Thanks for an enjoyable read.

theo5355 made it! (author)2015-01-28

C'est super et très facile par contre quelques problème pour l'impression du patron mauvaise taille et tout j'ai dus le convertir en .jpg pour l'utiliser avec un traitement de texte mais sinon +1

kohlait (author)2014-02-26

where is creese PDF?

oschene (author)kohlait2014-02-27

At the bottom of step one.

kohlait (author)oschene2014-02-28

thanks.I made it.

avillarama (author)2014-01-03

Would it be possible to construct this out of actual playing cards???

jweirs (author)2011-12-28

do you have the proportions between the lines? i'd love to scale this up on bigger paper to fit cash.

Miss415 (author)2011-08-29

I love this! Best origami project/ instructable EVER! You gave really clear, detailed & easy to follow directions. I did it first w/ just plain lined paper (from your pattern) then printed out the card design & it went really easy the 2nd time. I painted on a lite coat of modge podge (like a decoupage finish) to make it more durable but it takes a while to cure so I'm not sure just yet. I sprayed fixative on it first so the ink wouldn't smear.
Thank you!

sfry1 (author)2011-08-23

Great idea i made it from images and just guessed the scale so is a bit mis-shapen will print off the template and do another.

Thanks :)

ynnah23 (author)2008-06-01

I can't twist it..grr it's so hard..I already did it for 4 times.. comment back pls..

hellokitty4u (author)ynnah232011-01-21

try to make one out of cardboard paper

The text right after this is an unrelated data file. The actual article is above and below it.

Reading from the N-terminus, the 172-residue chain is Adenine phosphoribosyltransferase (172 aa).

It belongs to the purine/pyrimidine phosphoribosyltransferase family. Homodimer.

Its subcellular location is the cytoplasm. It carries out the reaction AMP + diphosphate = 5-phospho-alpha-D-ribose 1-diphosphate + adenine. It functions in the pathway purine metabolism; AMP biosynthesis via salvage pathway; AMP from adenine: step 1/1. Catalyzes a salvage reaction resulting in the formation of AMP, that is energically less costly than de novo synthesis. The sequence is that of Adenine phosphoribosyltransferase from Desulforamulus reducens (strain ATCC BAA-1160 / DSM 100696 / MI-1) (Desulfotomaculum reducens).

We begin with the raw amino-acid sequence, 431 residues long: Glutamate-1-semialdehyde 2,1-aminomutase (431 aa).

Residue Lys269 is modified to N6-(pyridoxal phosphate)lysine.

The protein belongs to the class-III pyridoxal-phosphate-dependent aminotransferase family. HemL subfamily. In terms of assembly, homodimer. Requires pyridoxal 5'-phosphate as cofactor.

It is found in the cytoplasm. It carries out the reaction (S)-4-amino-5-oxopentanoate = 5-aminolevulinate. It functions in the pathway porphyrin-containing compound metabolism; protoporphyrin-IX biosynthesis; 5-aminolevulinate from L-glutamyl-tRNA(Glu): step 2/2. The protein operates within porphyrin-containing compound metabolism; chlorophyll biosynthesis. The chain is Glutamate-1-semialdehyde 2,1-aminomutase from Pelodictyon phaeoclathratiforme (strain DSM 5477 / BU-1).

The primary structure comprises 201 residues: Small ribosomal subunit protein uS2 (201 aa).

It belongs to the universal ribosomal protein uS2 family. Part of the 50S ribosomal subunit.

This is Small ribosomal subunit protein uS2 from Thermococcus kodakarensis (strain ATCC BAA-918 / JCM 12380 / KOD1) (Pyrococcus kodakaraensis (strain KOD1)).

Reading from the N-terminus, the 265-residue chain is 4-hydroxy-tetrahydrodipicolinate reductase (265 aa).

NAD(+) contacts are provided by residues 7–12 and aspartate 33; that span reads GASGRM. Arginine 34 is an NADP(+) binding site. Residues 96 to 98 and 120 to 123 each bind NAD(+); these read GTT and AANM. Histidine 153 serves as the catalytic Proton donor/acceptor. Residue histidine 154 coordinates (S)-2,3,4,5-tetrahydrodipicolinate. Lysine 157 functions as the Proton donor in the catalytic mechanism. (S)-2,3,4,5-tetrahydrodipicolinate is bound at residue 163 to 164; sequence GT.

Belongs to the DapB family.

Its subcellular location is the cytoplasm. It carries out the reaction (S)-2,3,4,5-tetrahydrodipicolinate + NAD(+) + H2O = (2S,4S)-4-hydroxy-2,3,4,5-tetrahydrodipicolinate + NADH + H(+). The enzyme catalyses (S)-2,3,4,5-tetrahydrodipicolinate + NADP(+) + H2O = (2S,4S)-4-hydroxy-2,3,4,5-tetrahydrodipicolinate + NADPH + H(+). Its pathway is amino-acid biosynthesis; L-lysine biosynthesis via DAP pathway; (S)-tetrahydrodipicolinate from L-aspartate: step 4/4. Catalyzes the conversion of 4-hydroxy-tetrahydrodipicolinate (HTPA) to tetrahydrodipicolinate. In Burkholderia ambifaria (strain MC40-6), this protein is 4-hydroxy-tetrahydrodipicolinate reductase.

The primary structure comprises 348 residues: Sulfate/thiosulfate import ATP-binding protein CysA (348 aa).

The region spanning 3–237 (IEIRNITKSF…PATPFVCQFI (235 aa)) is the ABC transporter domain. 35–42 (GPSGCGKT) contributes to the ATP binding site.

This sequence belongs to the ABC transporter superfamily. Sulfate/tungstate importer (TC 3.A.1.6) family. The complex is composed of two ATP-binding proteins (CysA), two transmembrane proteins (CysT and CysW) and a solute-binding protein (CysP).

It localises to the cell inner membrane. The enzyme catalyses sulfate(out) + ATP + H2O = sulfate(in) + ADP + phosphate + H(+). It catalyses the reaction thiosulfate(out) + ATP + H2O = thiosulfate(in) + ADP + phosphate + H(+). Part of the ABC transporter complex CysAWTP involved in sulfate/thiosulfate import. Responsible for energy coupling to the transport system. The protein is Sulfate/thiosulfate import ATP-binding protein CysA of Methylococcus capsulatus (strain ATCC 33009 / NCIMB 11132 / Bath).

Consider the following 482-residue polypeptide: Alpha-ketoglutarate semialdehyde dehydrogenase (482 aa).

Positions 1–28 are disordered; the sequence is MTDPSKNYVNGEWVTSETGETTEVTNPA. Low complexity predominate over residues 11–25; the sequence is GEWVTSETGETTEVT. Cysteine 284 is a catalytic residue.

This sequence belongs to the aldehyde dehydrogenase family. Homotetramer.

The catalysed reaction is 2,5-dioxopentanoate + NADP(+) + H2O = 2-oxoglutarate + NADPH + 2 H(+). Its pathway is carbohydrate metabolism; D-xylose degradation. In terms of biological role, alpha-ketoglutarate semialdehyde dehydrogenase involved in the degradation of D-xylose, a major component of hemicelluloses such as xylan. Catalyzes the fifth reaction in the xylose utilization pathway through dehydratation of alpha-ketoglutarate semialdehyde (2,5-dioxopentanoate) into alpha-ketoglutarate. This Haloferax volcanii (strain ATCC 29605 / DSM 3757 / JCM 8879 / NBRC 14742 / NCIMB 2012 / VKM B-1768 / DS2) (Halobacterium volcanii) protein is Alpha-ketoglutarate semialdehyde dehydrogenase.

oschene (author)ynnah232008-06-02

Look at the pictures of the different stages of the twist -- are all you creases going in the right direction?

IndianaJones98 (author)oschene2009-10-13

it's imposible, i can't twist it

comment back please

Valeil (author)IndianaJones982010-07-10

It's not really a twist, so much as a "fold in multiple places at the same time, causing a twist-like illusion" thing.

evilghostbat (author)2010-08-21

Though this is old this is a very neat wallet. I just designed a simple Coca Cola themed one using photo shop can't wait to print it out and see if it was laid out correctly!

ricmerry (author)2010-08-20

Very nice. Thank you for sharing this with us.

darknessfalls (author)2010-07-23

LOVE THE WALLET! sadly tho, cash barely fits in it, so its kinda hard to use... but still a SICK wallet (ended off making it ut of cardstock to make it stronger)

picaq (author)2009-08-10

You should have won the paper wallet contest. Yours was the most original (yet still very useful)that I have seen and I can't believe the one that looks the most like a normal wallet won. Your card print-out made it look gorgeous.

bromanuzak (author)picaq2010-01-02


bromanuzak (author)bromanuzak2010-01-02

wheres the trompe l'oeil format

bromanuzak (author)bromanuzak2010-01-02

found it

Valeil (author)bromanuzak2010-07-10

Good job(:

BK-201 (author)2010-05-05

how is this twistable, you need like a youtube video... lol?

newton.95.dan (author)2010-03-07

 I dont know how to do the fold is step 7

oschene (author)newton.95.dan2010-03-07

Did you look at all four photos?

newton.95.dan (author)oschene2010-03-07

 yea its just the 3rd and 4th picture that confuse me

luis_695 (author)2010-02-21

on adobe when i try to print it. it says "unable to start print job. is printer avaible''  why is that need help

oschene (author)luis_6952010-02-22